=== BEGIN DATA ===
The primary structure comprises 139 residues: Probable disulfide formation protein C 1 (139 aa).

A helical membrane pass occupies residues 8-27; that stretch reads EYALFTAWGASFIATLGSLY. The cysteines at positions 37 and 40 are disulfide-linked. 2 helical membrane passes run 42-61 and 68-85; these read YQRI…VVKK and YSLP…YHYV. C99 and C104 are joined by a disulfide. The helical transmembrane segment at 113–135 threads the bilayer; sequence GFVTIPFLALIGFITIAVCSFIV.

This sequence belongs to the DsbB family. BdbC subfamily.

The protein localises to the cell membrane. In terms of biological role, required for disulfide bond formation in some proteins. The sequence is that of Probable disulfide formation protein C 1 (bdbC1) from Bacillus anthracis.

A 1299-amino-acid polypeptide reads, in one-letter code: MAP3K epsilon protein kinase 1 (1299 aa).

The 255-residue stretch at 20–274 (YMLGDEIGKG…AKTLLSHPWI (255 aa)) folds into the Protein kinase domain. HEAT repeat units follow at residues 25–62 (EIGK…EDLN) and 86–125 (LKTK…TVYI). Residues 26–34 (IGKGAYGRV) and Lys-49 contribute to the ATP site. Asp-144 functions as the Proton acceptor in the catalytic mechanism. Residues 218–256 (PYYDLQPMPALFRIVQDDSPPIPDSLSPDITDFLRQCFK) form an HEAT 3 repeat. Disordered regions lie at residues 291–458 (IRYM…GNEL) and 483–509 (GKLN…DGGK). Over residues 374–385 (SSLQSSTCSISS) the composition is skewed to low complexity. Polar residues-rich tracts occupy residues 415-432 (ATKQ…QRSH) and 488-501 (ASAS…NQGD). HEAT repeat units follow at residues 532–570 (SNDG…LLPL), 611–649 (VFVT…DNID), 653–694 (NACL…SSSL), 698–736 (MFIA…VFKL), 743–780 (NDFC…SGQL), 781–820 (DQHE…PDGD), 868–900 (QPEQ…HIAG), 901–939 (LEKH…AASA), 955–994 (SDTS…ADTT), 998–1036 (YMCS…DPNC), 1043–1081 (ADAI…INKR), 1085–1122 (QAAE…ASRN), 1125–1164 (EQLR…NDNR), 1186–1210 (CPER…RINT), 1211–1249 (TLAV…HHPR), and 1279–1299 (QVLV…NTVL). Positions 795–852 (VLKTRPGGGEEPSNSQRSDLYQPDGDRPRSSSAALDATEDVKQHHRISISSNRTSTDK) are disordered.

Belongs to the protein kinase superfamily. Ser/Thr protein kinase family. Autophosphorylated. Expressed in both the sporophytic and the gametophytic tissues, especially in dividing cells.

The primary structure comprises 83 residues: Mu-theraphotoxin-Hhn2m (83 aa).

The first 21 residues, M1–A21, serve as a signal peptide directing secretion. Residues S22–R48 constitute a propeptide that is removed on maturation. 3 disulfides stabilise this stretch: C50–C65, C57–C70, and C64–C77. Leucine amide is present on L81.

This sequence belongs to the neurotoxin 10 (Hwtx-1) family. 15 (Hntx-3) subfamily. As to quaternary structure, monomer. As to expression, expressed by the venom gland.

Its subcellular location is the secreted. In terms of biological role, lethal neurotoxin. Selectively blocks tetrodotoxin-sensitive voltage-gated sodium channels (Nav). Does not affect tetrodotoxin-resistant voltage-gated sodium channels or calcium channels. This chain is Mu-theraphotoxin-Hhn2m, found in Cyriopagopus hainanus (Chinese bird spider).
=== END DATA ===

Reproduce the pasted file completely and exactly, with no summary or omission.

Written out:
The primary structure comprises 139 residues: Probable disulfide formation protein C 1 (139 aa).

A helical membrane pass occupies residues 8-27; that stretch reads EYALFTAWGASFIATLGSLY. The cysteines at positions 37 and 40 are disulfide-linked. 2 helical membrane passes run 42-61 and 68-85; these read YQRI…VVKK and YSLP…YHYV. C99 and C104 are joined by a disulfide. The helical transmembrane segment at 113–135 threads the bilayer; sequence GFVTIPFLALIGFITIAVCSFIV.

This sequence belongs to the DsbB family. BdbC subfamily.

The protein localises to the cell membrane. In terms of biological role, required for disulfide bond formation in some proteins. The sequence is that of Probable disulfide formation protein C 1 (bdbC1) from Bacillus anthracis.

A 1299-amino-acid polypeptide reads, in one-letter code: MAP3K epsilon protein kinase 1 (1299 aa).

The 255-residue stretch at 20–274 (YMLGDEIGKG…AKTLLSHPWI (255 aa)) folds into the Protein kinase domain. HEAT repeat units follow at residues 25–62 (EIGK…EDLN) and 86–125 (LKTK…TVYI). Residues 26–34 (IGKGAYGRV) and Lys-49 contribute to the ATP site. Asp-144 functions as the Proton acceptor in the catalytic mechanism. Residues 218–256 (PYYDLQPMPALFRIVQDDSPPIPDSLSPDITDFLRQCFK) form an HEAT 3 repeat. Disordered regions lie at residues 291–458 (IRYM…GNEL) and 483–509 (GKLN…DGGK). Over residues 374–385 (SSLQSSTCSISS) the composition is skewed to low complexity. Polar residues-rich tracts occupy residues 415-432 (ATKQ…QRSH) and 488-501 (ASAS…NQGD). HEAT repeat units follow at residues 532–570 (SNDG…LLPL), 611–649 (VFVT…DNID), 653–694 (NACL…SSSL), 698–736 (MFIA…VFKL), 743–780 (NDFC…SGQL), 781–820 (DQHE…PDGD), 868–900 (QPEQ…HIAG), 901–939 (LEKH…AASA), 955–994 (SDTS…ADTT), 998–1036 (YMCS…DPNC), 1043–1081 (ADAI…INKR), 1085–1122 (QAAE…ASRN), 1125–1164 (EQLR…NDNR), 1186–1210 (CPER…RINT), 1211–1249 (TLAV…HHPR), and 1279–1299 (QVLV…NTVL). Positions 795–852 (VLKTRPGGGEEPSNSQRSDLYQPDGDRPRSSSAALDATEDVKQHHRISISSNRTSTDK) are disordered.

Belongs to the protein kinase superfamily. Ser/Thr protein kinase family. Autophosphorylated. Expressed in both the sporophytic and the gametophytic tissues, especially in dividing cells.

The primary structure comprises 83 residues: Mu-theraphotoxin-Hhn2m (83 aa).

The first 21 residues, M1–A21, serve as a signal peptide directing secretion. Residues S22–R48 constitute a propeptide that is removed on maturation. 3 disulfides stabilise this stretch: C50–C65, C57–C70, and C64–C77. Leucine amide is present on L81.

This sequence belongs to the neurotoxin 10 (Hwtx-1) family. 15 (Hntx-3) subfamily. As to quaternary structure, monomer. As to expression, expressed by the venom gland.

Its subcellular location is the secreted. In terms of biological role, lethal neurotoxin. Selectively blocks tetrodotoxin-sensitive voltage-gated sodium channels (Nav). Does not affect tetrodotoxin-resistant voltage-gated sodium channels or calcium channels. This chain is Mu-theraphotoxin-Hhn2m, found in Cyriopagopus hainanus (Chinese bird spider).